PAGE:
Days after appearing on Fox News to discuss a potential military strike against Syria, right-wing radio host Alex Jones elucidated an updated Syria conspiracy theory, arguing that a tentatively agreed upon effort to place that nation's chemical weapons under international control is the latest step in a broader globalist conspiracy to orchestrate the extinction of the human race and replace it with a new species of human-machine hybrids. Despite his regularly outlandish rhetoric, outlets like Fox News continue to mainstream the Texas conspiracist.
Earlier this month, President Obama began making his case to Congress for military strikes against Syria in response to Syrian president Bashar al-Assad's alleged use of chemical weapons on reportedly more than 1,400 of his own citizens, including hundreds of children, according to a U.S. intelligence assessment. On September 9, administration officials signaled a willingness to avoid using force against Syria if that country agrees to turn over control of its remaining chemical weapons reserves to the international community.
In the ensuing public debate, Fox News escalated its habit of merely echoing Alex Jones' conspiracies by actually hosting the theorist himself to discuss the chemical weapons attack in Syria. At the time of the interview, which took place prior to talks about Syria relinquishing its weapons, Jones believed that Syrian rebels -- whom Jones has subsequently referred to as "Obama's psychopathic Syrian rebels" -- were to blame for chemical weapon attacks against civilians. Jones appeared on the September 7 edition of Fox News' Geraldo At Large, where he claimed the Assad regime was not behind the attacks, saying, "[A]ll the evidence leans towards the rebels having the motive to do it. And the Russians have put out a new report saying they have proof the rebels did it back in March of this year."
Jones has since raised the bar. On the September 10 edition of his radio show, Jones expressed concerns about plans to take international control of the weapons, claiming it was part of an effort to dismantle and deindustrialize Syria (and eventually the world):
JONES: [W]hat the United Nations really wants to do here, is set the precedent that they can come into any country they want, that has any type of weapons systems -- and call them WMDs, and then dismantle that country's infrastructure.
Weapons inspections, Jones argued, are essentially a Trojan horse -- a premise globalist leaders use to infiltrate nations for the purpose of dismantling not only weapons, but its entire infrastructure. According to Jones, such 'deindustrialization' has taken place in Iraq and Libya already, and eventually it will take place in Western nations as well. Once this has been achieved, "Obama and the globalists" will maintain control of advanced tools like "jetcopters" and "life extension technologies" that will be denied to most of humankind:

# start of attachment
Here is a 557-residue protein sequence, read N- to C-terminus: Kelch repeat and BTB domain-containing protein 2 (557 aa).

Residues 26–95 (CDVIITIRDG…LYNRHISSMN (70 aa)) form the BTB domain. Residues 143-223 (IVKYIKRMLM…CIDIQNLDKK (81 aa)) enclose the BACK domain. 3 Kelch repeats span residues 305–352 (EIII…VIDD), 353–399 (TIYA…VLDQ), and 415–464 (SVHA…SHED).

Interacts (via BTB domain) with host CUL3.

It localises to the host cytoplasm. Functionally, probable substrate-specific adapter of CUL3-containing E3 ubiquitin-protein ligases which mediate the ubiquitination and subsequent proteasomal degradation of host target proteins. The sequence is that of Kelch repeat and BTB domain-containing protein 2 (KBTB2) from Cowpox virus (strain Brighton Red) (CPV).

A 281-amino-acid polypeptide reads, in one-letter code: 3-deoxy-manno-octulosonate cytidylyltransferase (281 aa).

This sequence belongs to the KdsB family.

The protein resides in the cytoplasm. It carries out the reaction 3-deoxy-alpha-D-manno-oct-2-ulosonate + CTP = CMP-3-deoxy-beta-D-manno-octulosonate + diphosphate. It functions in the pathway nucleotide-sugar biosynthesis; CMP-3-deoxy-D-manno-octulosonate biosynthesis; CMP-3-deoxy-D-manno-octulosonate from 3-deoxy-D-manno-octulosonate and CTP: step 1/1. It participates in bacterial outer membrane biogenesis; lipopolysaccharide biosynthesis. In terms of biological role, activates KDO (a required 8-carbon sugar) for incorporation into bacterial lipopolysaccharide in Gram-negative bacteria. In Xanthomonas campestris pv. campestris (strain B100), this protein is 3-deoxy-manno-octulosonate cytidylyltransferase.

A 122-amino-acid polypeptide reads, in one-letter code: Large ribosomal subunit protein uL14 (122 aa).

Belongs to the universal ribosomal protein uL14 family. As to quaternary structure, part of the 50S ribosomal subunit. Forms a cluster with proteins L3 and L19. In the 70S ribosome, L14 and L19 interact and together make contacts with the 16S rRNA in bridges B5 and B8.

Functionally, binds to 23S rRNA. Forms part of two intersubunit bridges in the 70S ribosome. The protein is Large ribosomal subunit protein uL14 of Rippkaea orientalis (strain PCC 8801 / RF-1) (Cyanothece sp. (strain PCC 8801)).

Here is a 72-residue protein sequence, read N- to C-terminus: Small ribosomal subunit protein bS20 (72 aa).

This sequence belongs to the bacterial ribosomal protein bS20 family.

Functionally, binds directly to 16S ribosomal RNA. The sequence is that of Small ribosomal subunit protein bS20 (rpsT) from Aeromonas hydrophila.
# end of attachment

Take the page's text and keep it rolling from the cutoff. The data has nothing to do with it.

JONES: Everyone is going to be deindustrialized. Everyone is going to be put back in the stone age to be controlled, and then Obama, and the globalists, and the robber barons, they're gonna fly around in their jetcopters, and their Air Force Ones, and their red carpets like gods above us, and they're gonna get the life extension technologies.
Jones sees the globalist plan extending further than merely relegating humanity to a primitive, jetcopter-less state of subservience. The globalists, represented in part by Obama, France, Saudi Arabia, the military-industrial complex and large financial institutions, are using conflict in Syria as a distraction to further a more insidious plan: "The extinction of almost everybody," to be replaced by "a new species ... of humans merged with machines."
Jones' thesis on Syria may sound farfetched to the uninitiated, but it's run-of-the-mill fare for Jones' radio show and websites. Jones recently speculated that the U.S. government might have used advanced weather technology to create the tornado that devastated Moore, OK, and he argued in April that the Boston marathon bombing may have been a false flag government operation. Jones also maintains that globalists are using juice boxes to "encourage homosexuality with chemicals" as part of a "chemical warfare operation ... so that people don't have children." Jones also believes that federal government employees are abusers of a drug called dimethyltryptamine (DMT) that may or may not allow them to consult with "clockwork elves."
None of these theories have prevented the right-wing media from continuing to mainstream Jones. Fox News hosted him September 7, and his conspiracies are frequently validated by the likes of Fox News' Andrew Napolitano and Lou Dobbs. CNN's Piers Morgan hosted Jones in January to discuss gun legislation, and MSNBC, NBC, and ABC have all hosted Jones in the past.
The media's promotion of Jones' conspiracies can have serious consequences. Recently, his widely debunked claim that the Department of Homeland Security (DHS) was arming up to commit a coup against the United States made its way from Jones' websites to Fox News and finally the halls of Congress where House Republicans devoted a committee hearing to investigate his theory and proposed bills to nip the DHS coup in the bud.
Matt Drudge promised this would be the "year of Alex Jones." Too many in the media have been happy to make that promise come true.